28. 28. Fraternité’s Deployment Pipeline As we move from left to right, the stages become longer and more production-like. • Precommit: Allows a developer to run the same build and tests as the commit phase, but without having to first commit their changes to the trunk. The purpose of this stage is to allow the developer to determine if they are ready to commit to trunk. • Commit: Runs the main build - compile, test, package - to produce a binary, which is published to the Binary Repository. This stage runs fast - no more than five minutes at the absolute maximum - and so it includes unit tests and integration tests that run quickly and do not require the binary to deployed to a sophisticated runtime environment. • Quality: Executes a large number of quality checks on the project to look for common errors. • Automated Acceptance Test: Runs the main test suites, which are automated, which take longer to run, and which require a production- like environment with test data, stub services, etc. to execute. This stage should catch regressions and should give a high level of confidence that the application is release-ready. • Manual Acceptance Test: Creates a production-like environment and deploys the application into it for manual testing by QA engineers. • Release: Releases the application to a (pre-)production environment. Precommit Commit Auto Acceptance Test Manual Acceptance Test Release Quality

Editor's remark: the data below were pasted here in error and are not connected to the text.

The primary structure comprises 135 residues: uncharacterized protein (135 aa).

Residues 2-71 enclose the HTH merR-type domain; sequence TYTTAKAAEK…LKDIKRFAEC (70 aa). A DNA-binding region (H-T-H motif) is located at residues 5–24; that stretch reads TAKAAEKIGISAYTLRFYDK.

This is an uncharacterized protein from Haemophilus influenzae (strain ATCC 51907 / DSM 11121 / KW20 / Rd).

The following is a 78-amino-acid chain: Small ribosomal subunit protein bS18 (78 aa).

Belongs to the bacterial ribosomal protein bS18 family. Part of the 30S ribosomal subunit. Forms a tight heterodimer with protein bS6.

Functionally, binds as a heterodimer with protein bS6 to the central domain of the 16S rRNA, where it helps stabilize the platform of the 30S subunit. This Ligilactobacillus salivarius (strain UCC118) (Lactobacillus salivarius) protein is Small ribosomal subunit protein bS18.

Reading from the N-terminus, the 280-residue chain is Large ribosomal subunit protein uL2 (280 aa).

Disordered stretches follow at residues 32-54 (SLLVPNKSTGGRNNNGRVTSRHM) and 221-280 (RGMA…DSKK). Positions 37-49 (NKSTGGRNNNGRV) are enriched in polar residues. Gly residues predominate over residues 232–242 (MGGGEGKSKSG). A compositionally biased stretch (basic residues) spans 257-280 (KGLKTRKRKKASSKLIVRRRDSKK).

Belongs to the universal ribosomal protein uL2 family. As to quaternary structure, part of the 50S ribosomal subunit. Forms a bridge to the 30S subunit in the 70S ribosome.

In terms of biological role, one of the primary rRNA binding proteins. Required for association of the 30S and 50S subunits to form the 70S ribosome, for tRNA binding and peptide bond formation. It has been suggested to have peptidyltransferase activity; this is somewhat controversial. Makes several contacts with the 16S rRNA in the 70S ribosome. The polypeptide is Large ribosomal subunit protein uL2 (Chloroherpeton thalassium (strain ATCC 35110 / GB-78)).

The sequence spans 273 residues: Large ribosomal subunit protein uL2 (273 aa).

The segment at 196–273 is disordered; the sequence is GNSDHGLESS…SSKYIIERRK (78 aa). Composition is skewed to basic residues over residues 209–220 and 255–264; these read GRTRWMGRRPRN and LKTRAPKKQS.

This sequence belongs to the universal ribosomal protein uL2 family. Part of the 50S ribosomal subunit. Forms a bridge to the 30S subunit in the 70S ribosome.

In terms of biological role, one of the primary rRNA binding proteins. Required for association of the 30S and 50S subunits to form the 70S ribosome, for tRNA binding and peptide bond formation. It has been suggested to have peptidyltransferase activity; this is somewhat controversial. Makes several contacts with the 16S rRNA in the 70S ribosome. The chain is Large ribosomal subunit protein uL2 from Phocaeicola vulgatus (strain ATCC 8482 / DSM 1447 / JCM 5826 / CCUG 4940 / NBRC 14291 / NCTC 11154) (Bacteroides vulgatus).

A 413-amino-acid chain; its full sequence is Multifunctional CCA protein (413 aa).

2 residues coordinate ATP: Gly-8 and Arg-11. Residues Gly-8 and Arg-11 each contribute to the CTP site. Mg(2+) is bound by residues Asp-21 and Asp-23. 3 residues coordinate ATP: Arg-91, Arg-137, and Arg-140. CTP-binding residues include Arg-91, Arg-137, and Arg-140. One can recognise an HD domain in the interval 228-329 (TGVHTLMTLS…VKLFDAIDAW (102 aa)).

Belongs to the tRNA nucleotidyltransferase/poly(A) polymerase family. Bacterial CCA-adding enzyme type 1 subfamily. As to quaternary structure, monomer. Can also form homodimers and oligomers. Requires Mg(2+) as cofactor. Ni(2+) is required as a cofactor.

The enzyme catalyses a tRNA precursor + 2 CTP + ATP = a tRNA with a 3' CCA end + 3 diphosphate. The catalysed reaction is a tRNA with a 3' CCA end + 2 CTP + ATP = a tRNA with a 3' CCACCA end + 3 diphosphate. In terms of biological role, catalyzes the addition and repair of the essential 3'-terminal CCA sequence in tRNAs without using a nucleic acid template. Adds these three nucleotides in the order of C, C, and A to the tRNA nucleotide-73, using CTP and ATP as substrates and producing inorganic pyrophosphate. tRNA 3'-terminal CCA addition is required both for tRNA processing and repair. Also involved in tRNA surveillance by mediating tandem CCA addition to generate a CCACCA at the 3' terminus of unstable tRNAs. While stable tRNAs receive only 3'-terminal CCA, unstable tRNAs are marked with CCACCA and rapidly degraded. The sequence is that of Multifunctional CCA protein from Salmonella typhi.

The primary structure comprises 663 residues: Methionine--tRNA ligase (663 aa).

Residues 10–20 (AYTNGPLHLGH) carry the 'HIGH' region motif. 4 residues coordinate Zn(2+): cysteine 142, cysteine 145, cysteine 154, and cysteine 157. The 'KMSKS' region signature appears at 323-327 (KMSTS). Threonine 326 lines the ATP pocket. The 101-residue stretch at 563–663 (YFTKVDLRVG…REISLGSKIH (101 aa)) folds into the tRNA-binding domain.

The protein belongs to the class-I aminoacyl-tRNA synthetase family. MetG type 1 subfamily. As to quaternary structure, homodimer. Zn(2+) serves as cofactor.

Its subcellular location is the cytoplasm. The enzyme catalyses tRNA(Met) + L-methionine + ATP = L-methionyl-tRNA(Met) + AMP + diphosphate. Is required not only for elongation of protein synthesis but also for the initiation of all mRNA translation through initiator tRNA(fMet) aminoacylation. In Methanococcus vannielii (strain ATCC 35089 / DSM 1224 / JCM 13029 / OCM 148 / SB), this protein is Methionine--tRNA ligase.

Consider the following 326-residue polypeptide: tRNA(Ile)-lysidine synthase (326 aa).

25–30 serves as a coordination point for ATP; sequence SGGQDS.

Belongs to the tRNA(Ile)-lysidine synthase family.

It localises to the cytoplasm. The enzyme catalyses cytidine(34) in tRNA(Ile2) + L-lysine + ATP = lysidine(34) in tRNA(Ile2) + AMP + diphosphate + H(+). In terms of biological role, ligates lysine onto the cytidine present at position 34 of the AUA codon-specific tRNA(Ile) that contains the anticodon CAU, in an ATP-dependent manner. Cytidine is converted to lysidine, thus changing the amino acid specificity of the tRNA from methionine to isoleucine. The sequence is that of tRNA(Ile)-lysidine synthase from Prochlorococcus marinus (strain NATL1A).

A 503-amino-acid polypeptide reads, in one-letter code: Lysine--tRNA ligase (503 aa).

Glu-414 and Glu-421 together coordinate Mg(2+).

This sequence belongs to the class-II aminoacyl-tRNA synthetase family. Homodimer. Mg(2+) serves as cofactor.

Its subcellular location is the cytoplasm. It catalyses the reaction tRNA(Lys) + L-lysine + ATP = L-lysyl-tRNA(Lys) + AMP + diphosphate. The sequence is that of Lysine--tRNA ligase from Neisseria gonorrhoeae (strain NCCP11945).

29. 29. • Many kinds of tests – Unit – Integration – Acceptance – Performance – Longevity – Functional – Stress/Load • Many things to test – Code – Deployment – Configuration – Infrastructure – User Interface – Quality Testing and Quality
  30. 30. When to run tests Precommit Commit Quality Auto Acpt. Manual Acpt. Faster Time Slower Smaller Scope Larger High Probability of Failure Low
  31. 31. Testing • Oracle Core functionality is not good enough – And has been unchanged for long time • Opitz has done some great work –
  32. 32. Testing
  33. 33. Code Quality • SonarQube / Jenkins – xpath-rules/ • JDeveloper Audit Rules –
  34. 34. Monitoring – closing the DevOps loop
  35. 35. Monitoring • Metrics – Real-time data about application performance • Log data – Information about activities and events • Alerting – Notifications – you do not want to watch graphs